Riveters Beauts Boston Pride Whale

(Images: NWHL)

The National Women’s Hockey League, or NWHL, is a brand new league that will kick off next season and has announced it comes with a major perk for its players: a paycheck.

The Canadian Women’s Hockey League has been one of the most successful women’s leagues to date–with sponsorships, broadcast deals, and some teams establishing relationships with NHL franchises–but it does not play its players.

Mike Burse of Outlook Hockey released a statement from the league about its formation and its intentions to pay its players and for players to have a say in league rules. The statement said it will have a founding four teams: the Boston Pride, Connecticut Whale, New York Riveters and Buffalo Beauts. Each team has social media platforms established.

League commissioner Dani Rylan is a Northeastern grad who, in a past CUNY Sports Report, reported she was an advocate of expanding the CWHL with a sixth New York team. The CWHL remains a five-team league.

The NWHL has no affiliation with the CWHL.

The NWHL has announced it will hold a draft in which junior and senior college hockey players will be eligible. All players who have completed a college degree will be considered free agents. Players must register to be drafted by June 1.

A player may designate which team she prefers to play for if she is already committed to living with a family in that city, already has a full-time job in that city or is already committed to living with a partner in that city.

The NWHL has set up a Pointstreaks website which includes its mission:

“The NWHL Foundation is a charitable and educational nonprofit corporation that provides long-range financial support for the NWHL and promotes the growth of women’s hockey.

The Foundation’s primary goals are to enhance the NWHL’s mission and activities; to provide funding for education, training, and opportunities to increase women’s participation throughout the country.  The Foundation will leverage the sport of hockey to advance the lives of women and teach the core values of hockey: loyalty, sportsmanship, commitment, perseverance and teamwork.”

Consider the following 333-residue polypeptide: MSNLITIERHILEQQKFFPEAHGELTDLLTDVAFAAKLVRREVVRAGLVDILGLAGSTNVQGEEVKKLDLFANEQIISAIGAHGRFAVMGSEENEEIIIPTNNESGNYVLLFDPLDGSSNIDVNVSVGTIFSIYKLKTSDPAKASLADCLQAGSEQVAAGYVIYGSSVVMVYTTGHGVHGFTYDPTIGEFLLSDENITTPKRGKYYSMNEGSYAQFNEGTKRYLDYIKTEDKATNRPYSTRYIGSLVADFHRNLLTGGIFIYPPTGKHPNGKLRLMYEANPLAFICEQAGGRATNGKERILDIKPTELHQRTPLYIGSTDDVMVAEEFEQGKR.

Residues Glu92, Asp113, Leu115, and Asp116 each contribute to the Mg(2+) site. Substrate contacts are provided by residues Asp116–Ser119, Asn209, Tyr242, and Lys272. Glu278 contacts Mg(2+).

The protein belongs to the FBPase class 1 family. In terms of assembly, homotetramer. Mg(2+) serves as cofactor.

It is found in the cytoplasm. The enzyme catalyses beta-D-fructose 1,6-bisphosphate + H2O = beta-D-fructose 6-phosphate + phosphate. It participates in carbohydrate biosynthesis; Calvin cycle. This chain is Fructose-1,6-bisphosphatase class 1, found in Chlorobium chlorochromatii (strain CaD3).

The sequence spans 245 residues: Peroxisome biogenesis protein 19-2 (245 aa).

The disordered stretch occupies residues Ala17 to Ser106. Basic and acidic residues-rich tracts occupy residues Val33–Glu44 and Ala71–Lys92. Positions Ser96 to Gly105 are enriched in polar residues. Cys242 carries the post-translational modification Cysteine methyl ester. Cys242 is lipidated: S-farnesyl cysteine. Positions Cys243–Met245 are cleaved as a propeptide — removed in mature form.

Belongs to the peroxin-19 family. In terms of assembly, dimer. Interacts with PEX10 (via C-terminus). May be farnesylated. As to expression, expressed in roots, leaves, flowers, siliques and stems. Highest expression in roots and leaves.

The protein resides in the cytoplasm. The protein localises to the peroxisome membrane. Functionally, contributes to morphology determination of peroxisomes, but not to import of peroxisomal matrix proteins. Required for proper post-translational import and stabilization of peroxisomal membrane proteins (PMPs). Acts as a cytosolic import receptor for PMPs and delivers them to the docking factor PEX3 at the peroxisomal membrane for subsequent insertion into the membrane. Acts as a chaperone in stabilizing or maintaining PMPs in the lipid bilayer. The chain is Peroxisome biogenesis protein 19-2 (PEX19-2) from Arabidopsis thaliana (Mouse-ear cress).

The NWHL will host a launch party in New York City on April 13.

Yahoo! Sports editor Jen Neale contends, per the NWHL, there are at least 20 verbal commitments to the league, and Rylan is targeting both national and local sponsors for the teams. Neale also writes that Rlyan has approached the NHL about a possible partnership, and that Rylan sees her league as co-existing with the CWHL.

What about equipment?

“…This a professional league. The women will have their equipment provided to them. The equipment, tape, sticks, the necessities to play, will be given to them,” said Rylan, as quoted by Neale.

Stay tuned to The Pink Puck for more information on this new league as it continues to develop.

We want to hear from you: What is your immediate reaction to the news? What questions or concerns about it do you have? Let us know in the comments.

A college hockey fan and hockey player, Krista Patronick decided to pursue a career in sports management after earning a degree in English from the University of Massachusetts at Lowell in 2009 and spending three years in journalism. She received her Master's of Sports Management from Southern New Hampshire University in 2013. After realizing she was meant to work in the hockey world, Krista went to work in any press box she could get into. She kept statistics, wrote shot charts, tweeted and live-blogged her way to a job as an operations coordinator and marketing director at The Hockey Academy in Hudson, N.H. She works with the company's two junior teams, adult hockey players, and youth teams. Krista is a goalie and enjoys playing hockey in her spare time. She is a die-hard Bruins and River Hawks hockey fan. Follow her on Twitter and Instagram: @KristaPatronick

2 COMMENTS

  1. As a fan of women’s hockey, I think this is great!! More hockey opportunities for women beyond college is a fantastic thing. As a Canadian, I am slightly worried about how this is going to affect the CWHL. I would hate to lose American stars like Hilary Knight, Brianna Decker and Julie Chu. And I wonder if both the Boston Blades and the Boston Pride can co-exist. There are enough talented players to fill both rosters in my opinion, I’m just uncertain about both teams competing for the same audience/dollar.

    All in all, I’m very curious to see how the next few months unfolds for the NWHL. I’m already a fan of the Buffalo Beauts since I’m a Sabres fan too!

    • Definitely big issues a lot of people are wondering about and how they will pan out! Thanks for the comment Jennifer!

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